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Inactivity Induces Resistance to the Metabolic Benefits Following Acute Exercise. - PubMed - NCBI

METHODS: Ten untrained to recreationally active men (n=5) and women (n=5) completed a counterbalanced, crossover study. Four days of prolonged sitting without exercise (SIT) were compared to four days of prolonged sitting with a 1-hr bout of treadmill exercise (SIT+EX; 63.1±5.2% V̇O2max) on the evening of the fourth day. The following morning, participants completed a high fat/glucose tolerance test (HFGTT), during which plasma was collected over a 6-hr period and analyzed for triglycerides, glucose, and insulin. RESULTS: No differences between trials ( P > 0.05) were found in the overall plasma triglyceride, glucose, or insulin responses during the HFGTT. This lack of difference between trials comes with similarly low physical activity (~3,500-4,000 steps/day) on each day except for the 1-hr bout of exercise during SIT+EX the day before the HFGTT.

Seeing and smelling food prepares the mouse liver for digestion -- ScienceDaily

A previous study published in Cell in 2015 by another team of researchers found that sensory perception of food by lab mice was enough to trigger the neural pathways normally fueled by eating. Specifically, perceiving food inhibited AgRP neurons, which stimulate appetite, and activated POMC neurons, which induce satiety and suppress eating. The new study built on that research, focusing on how the changes in these neural pathways sent signals that affected metabolic activities in the liver. Here, the researchers found that within five minutes of lab mice perceiving food, the changes in POMC neuron activity were enough to induce a rapid signaling cascade that activated the mTOR and xbp1 signaling pathways. These pathways are normally activated when the liver takes up amino acids from digested food and help increase the protein folding capacity of the endoplasmic reticulum (ER), which assembles proteins from the amino acids found in food.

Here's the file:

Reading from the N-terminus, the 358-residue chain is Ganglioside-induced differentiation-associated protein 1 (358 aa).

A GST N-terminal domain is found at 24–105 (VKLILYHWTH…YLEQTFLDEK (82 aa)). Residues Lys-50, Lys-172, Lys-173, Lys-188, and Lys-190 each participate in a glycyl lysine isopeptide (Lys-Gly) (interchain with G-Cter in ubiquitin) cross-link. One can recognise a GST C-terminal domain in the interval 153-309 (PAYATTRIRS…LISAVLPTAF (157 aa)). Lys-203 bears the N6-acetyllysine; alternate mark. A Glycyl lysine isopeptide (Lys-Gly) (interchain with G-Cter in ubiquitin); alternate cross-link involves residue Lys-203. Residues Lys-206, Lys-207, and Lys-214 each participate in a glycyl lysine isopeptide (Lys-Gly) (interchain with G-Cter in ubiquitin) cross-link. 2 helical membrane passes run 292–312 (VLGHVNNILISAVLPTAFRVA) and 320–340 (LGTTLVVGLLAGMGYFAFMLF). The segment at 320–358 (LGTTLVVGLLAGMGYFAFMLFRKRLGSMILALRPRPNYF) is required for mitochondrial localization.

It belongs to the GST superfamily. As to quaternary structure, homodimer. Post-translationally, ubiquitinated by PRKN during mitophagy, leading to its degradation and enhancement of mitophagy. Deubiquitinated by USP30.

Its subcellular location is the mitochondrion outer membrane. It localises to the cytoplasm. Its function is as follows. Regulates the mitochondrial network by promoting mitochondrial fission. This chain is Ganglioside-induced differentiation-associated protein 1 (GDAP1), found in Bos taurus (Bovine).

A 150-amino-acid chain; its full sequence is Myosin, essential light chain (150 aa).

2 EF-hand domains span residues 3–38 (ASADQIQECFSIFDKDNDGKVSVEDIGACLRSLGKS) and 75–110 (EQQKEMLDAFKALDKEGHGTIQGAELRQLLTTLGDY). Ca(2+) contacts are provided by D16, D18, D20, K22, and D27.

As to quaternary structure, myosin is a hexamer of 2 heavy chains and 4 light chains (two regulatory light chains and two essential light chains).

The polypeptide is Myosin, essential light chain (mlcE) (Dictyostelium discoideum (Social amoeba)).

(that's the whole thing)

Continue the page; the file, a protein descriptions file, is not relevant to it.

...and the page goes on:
The case against carbohydrates gets stronger

We started the participants on a calorie-restricted diet until they lost 10%-14% of their body weight. After that, we randomly assigned them to eat exclusively one of three diets, containing either 20%, 40% or 60% carbohydrates. For the next five months, we made sure they didn’t gain or lose any more weight, adjusting how much food they received, but keeping the ratio of carbohydrates constant. By doing so, we could directly measure how their metabolism responded to these differing levels of carbohydrate consumption. Participants in the low (20%) carbohydrate group burned on average about 250 calories a day more than those in the high (60%) carbohydrate group, just as predicted by the carbohydrate-insulin model. Without intervention (that is, if we hadn’t adjusted the amount of food to prevent weight change), that difference would produce substantial weight loss — about 20 pounds after a few years. If a low-carbohydrate diet also curbs hunger and food intake (as other studies suggest it can), the effect could be even greater.

Insulin gives an extra boost to the immune system -- ScienceDaily

"We have identified one of metabolism's most popular hormones, specifically the insulin signaling pathway, as a novel 'co-stimulatory' driver of immune system function," says Dr. Dan Winer, who is also Assistant Professor, Department of Laboratory Medicine and Pathobiology at University of Toronto. "Our work characterizes the role of this signaling pathway in immune cells, mainly T cells, opening up avenues in the future to better regulate the immune system."